Luncheons honor work of parish admin professionals

BRAINTREE -- Susan Ho, director of faith formation at St. James the Greater Parish in Boston's Chinatown, calls herself a "Jane of all trades."

She has been a parishioner at St. James, home to the Archdiocese of Boston's Chinese community, for over 25 years. Along with being director of faith formation and catechist, she mails out the weekly parish bulletins, helps parishioners prepare for sacraments, and assists the priests with anything they need.

"I see Christ in all circumstances," Ho told The Pilot, "whether you're serving somebody in the parish as well as visitors coming to the parish, or making a difference in the kids that I help grow in their faith."

People like Ho go by many titles, such as director of faith formation, office manager, parish secretary, and administrative assistant. They are usually the first people when they call the parish or see when they walk in. They keep track of sacramental records, help people prepare for weddings and funerals, handle paperwork, direct phone calls, assist priests and deacons, and lend a hand whenever and wherever possible. They are parish administrative professionals, and on April 23, dozens of them were invited to the Archdiocese of Boston's Pastoral Center in Braintree to socialize, eat chicken parm, and be celebrated for their hard work. Similar appreciation luncheons were also held at St. Brigid Parish in Lexington on April 10 and St. Theresa Parish in North Reading on April 17.

"It's unfortunate that you sort of are the people who have only gotten secondary attention," Sister of St. Joseph Pat Boyle, associate director of the Archdiocese of Boston's Office of Pastoral Planning, said at the luncheon. "You are the first face of the parish. So, whatever you are is what you're communicating about your parish, and we really, really value the way you present yourself to people."

Sister Pat said that the warm welcome parishioners receive from administrative professionals "is what evangelization is all about."

"It's not the banners," she said. "It's not fantastic programs. While those may be wonderful, it's the person who answers the phone and greets you at the door who makes all the difference in the world."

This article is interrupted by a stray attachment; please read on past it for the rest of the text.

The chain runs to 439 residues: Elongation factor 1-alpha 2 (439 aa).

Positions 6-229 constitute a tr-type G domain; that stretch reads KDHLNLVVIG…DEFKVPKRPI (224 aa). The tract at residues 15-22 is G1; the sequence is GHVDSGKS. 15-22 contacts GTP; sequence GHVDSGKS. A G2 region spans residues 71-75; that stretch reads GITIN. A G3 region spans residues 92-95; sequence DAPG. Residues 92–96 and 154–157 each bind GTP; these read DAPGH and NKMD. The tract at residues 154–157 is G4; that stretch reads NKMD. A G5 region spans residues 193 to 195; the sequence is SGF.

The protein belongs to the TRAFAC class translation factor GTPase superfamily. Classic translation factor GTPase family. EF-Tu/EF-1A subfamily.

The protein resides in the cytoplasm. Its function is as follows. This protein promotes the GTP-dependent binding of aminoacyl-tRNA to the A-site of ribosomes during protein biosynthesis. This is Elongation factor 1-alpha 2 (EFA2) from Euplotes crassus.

The luncheons, the first of their kind in the recent history of the archdiocese, were organized by the Archdiocese of Boston Office of Family Life and Ecclesial Movements, directed by Liz Cotrupi. She and her colleagues agreed that parish admin professionals are responsible for "gateway moments" of evangelization, and are deserving of more recognition than they get.

"They see this face, and that's like a first impression," Cotrupi told The Pilot. "So, they're very integral to the mission of the church, and we started thinking, 'When was the last time anyone did anything for them?'"

Mary Curley, who has answered the phone at Blessed Sacrament Parish in Walpole for almost two years, sometimes gets calls from people whose loved ones are sick or have recently died, and are looking for advice and consolation. Many of them are strangers to her, but she thinks of each one as "another one of God's children."

"I'll talk to them about it and try to find them help," she told The Pilot. "Try to understand what they're doing, what they need. I just figure that God loves them, and God wants me to love them too. I feel like I'm talking to another person just like me. I could be that person, and they could be me."

Curley used to work for the MIT Lincoln Laboratory in Lexington but she always wanted to work for the church.

"I just love it," she said. "I love all the people I'm meeting. Just wonderful."

Bishop Mark O'Connell delivered the blessing at the luncheon.

"I have been asked before, 'What's the key to my success?'" he said. "I said, 'I surround myself with smart women.'"

Bishop O'Connell recalled his first day as a parish priest. The admin of the first parish he served in was Rita Coyne, mother of Archbishop Christopher Coyne of the Diocese of Hartford.

"She set me straight on the very first day," he said. "I've been paying attention as best I can ever since, and I thank God for your good work."

Archdiocese of Boston Evangelization Consultant Rosemary Maffei led the professionals in prayer and reflection. Cotrupi wished a happy birthday to "the Maureens:" Maureen Louzan and Maureen Kane, both of whom volunteer at the Christ by the Sea Collaborative of Cohasset and Hull. On April 23, Louzan celebrated her 74th birthday, and Kane celebrated her 80th.

Kane, who wears a wristwatch with the Virgin Mary on its face, told The Pilot that it was a "blessing" to be celebrating her birthday at the luncheon. When Cotrupi asked her why she is still volunteering at the age of 80, Kane replied: "What else would I be doing?"

"There's so many various things to do," Kane told The Pilot. "It's just a pleasure. It's uplifting."

Kane and Louzan answer the phone, help schedule Masses, serve lunch after funerals, and keep sacramental records. The two Maureens met at church and have been friends ever since.

"I think we complement each other," Kane said. "She helps me do everything."

"It's very fulfilling," Louzan told The Pilot. "Each day is different. It's an honor. It's an honor and a privilege and it brings me a lot of happiness."